Media Anthropology represents a convergence of issues and interests on anthropological approaches to the study of media. The purpose of this reader is to promote the identity of the field of study; identify its major concepts, methods, and bibliography; comment on the state of the art; and provide examples of current research. Based on original articles by leading scholars from several countries and academic disciplines, Media Anthropology provides essays introducing the issues, reviewing the field, forging new conceptual syntheses.
Chapter 12: News as Stories
News as Stories
Anews story is news. It is also a story. Because it is a story, readers can expect it to have a beginning, a middle, and an end and to operate by some standard conventions of narrative prose. It is purportedly a true story; that is, a story about something that happened. Because it is a true story, it is responsible not only to literary convention but to a faithful rendering and even a verifiably faithful rendering of what really happened.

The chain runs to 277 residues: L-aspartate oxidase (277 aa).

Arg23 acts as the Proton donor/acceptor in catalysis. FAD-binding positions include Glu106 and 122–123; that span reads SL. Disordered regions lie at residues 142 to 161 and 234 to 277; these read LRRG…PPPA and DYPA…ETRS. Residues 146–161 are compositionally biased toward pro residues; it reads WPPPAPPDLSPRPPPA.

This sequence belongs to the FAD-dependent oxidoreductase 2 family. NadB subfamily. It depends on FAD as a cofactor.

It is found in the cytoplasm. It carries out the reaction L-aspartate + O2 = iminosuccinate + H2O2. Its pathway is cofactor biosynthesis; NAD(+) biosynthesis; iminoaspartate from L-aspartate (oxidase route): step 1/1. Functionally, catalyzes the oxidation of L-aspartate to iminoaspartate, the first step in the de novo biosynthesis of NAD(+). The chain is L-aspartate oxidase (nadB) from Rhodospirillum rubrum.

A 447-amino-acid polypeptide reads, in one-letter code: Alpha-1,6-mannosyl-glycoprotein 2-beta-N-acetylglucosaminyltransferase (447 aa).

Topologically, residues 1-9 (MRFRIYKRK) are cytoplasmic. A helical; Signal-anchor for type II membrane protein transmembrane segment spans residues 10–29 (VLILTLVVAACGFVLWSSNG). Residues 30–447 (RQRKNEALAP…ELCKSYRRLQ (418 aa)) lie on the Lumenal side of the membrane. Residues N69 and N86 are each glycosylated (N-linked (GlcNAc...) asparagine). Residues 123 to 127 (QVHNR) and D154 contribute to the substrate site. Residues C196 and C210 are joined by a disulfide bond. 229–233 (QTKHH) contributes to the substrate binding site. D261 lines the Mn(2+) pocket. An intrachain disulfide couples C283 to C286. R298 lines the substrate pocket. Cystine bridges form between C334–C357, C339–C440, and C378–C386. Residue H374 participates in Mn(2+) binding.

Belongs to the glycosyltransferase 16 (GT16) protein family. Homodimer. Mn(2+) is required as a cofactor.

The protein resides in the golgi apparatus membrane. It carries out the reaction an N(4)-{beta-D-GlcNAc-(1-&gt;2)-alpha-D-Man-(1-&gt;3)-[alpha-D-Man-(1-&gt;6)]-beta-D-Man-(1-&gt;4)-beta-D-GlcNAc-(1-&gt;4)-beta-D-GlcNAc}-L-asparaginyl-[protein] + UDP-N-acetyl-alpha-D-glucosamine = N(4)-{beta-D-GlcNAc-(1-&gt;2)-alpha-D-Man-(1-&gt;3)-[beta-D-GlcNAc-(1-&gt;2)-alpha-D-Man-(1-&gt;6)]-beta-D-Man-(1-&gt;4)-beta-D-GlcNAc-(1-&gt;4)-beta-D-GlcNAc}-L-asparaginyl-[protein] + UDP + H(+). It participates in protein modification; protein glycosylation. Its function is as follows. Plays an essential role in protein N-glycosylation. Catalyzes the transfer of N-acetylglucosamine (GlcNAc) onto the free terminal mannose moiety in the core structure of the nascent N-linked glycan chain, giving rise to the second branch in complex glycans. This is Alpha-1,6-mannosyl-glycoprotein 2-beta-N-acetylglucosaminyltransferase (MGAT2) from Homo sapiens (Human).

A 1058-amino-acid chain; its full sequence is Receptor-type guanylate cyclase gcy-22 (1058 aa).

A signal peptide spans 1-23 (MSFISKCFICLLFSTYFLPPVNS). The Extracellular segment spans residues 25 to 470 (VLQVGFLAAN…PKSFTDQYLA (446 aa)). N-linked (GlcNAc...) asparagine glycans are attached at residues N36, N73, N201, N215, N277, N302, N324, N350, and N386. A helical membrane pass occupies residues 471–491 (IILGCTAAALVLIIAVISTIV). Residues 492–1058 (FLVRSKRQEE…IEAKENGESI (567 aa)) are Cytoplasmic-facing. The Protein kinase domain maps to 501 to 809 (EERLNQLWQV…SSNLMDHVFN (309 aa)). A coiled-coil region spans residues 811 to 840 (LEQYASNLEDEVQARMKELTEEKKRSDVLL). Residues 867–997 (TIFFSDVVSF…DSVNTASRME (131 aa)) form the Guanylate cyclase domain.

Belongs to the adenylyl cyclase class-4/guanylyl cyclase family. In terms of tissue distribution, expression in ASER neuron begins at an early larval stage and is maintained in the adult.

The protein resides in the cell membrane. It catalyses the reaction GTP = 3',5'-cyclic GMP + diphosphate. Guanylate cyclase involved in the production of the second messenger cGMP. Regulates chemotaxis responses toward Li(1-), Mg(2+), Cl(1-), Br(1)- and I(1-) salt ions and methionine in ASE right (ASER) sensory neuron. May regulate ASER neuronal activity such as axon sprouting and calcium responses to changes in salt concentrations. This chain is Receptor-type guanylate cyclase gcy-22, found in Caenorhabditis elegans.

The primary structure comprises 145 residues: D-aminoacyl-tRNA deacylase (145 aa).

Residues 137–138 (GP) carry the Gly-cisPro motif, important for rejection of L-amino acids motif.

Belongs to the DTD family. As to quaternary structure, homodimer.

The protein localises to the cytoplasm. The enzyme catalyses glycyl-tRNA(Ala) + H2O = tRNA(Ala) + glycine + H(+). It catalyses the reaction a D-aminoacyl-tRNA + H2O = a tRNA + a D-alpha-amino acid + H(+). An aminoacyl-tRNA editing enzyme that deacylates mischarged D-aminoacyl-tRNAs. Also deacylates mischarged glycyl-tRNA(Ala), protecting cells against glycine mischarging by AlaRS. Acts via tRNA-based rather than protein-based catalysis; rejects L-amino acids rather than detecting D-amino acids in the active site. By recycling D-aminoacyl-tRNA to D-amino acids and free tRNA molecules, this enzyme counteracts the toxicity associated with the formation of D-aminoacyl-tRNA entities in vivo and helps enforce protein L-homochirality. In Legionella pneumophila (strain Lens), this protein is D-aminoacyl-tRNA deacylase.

Journalists are often more aware of the claims they make to truth than the fact that they present their work in the form of a story. “I guess usually I don't consider myself a storyteller,” said Philadelphia Inquirer investigative reporter William ...